And if my eyes hadn't been forced out of my head due to severe jostling, I'm sure I would've noticed the sheer horror on her face. Even if she was laughing and screaming with glee, and I was grimacing and praying that this adventure would result in a 16-page full color photo essay with three alternate covers. —Cybelle Codish, Detroit, www.cybellecodish.com

 

Due props

Thanks for giving Tom Barwin, a dedicated public servant, his due ("News Hits," July 12). I lived in Ferndale and worked as assistant to the city manager in Oak Park (Mich.) before coming to Ypsilanti in 2004, so I've known and worked with Tom for several years. During that time he's been pushing the envelope and made himself a lightning rod for criticism in ways few other appointed officials have. It's nice to see the outpouring of public support now that he's leaving, but I hope we don't lose any more Barwins. —Robert Bruner, Ypsilanti

 

Money spent

Contrary to Jack Lessenberry's bizarre rants and outright falsehoods, limiting government would not create a third world country out of Michigan ("Thugs and Muggers," July 12). Lessenberry claims that Colorado fell into fiscal oblivion because voters there enacted a tax and spending limit.

Yet, with the major tenets of the Colorado proposal still in place, the state has the highest per-capita income west of the Mississippi. And it boasts a 4.5 percent unemployment rate, compared to Michigan's 6 percent rate (the third-highest nationally).

So how exactly is spending more money and adding additional tax burdens going to make Michigan competitive with some states that don't even levy an income tax and are reducing the burden of government?

In addition, Lessenberry's accusation that the National Taxpayers Union Foundation was among those who "ponied up ... maybe a million dollars' worth" to support the Stop Overspending proposal is patently false. NTUF has not contributed financially to the Stop Overspending Committee (though our research wholeheartedly supports reasonable limits to government growth).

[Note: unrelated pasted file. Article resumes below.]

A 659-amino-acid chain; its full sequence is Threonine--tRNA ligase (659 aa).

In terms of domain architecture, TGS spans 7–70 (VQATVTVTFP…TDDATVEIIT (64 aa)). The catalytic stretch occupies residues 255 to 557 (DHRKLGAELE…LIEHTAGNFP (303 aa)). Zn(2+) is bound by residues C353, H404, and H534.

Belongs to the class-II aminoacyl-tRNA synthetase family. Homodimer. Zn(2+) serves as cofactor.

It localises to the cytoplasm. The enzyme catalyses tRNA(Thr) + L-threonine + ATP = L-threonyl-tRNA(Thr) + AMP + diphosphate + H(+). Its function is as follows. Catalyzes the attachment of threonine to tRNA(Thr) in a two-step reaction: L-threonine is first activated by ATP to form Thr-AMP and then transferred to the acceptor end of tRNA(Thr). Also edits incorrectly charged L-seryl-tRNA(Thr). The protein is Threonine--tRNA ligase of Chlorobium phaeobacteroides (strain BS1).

The Stop Overspending plan provides for budget reserves to help meet emergencies, a spending restraint clause based on inflation and population increases, and a voter approval safeguard should government want to spend at a faster rate — all key facts Lessenberry ignores. That's a pretty strange and ironic habit from someone who calls others "malevolent ... idiots." —Sam Batkins, Alexandria, Va.

 

Eight is great

Your choice of graphic was very negative and had little relevance to the actual story ("Forget Eight Mile," July 5).

I would be delighted if Metro Times would write a positive story about the Eight Mile Boulevard Association and all of the positive things going on along Eight Mile. Our organization is working tirelessly to erase the image that Eight Mile is a dividing line. I hope we can count on your support to help us do just that. —Tami Salisbury, Executive Director, Eight Mile Boulevard Association, Detroit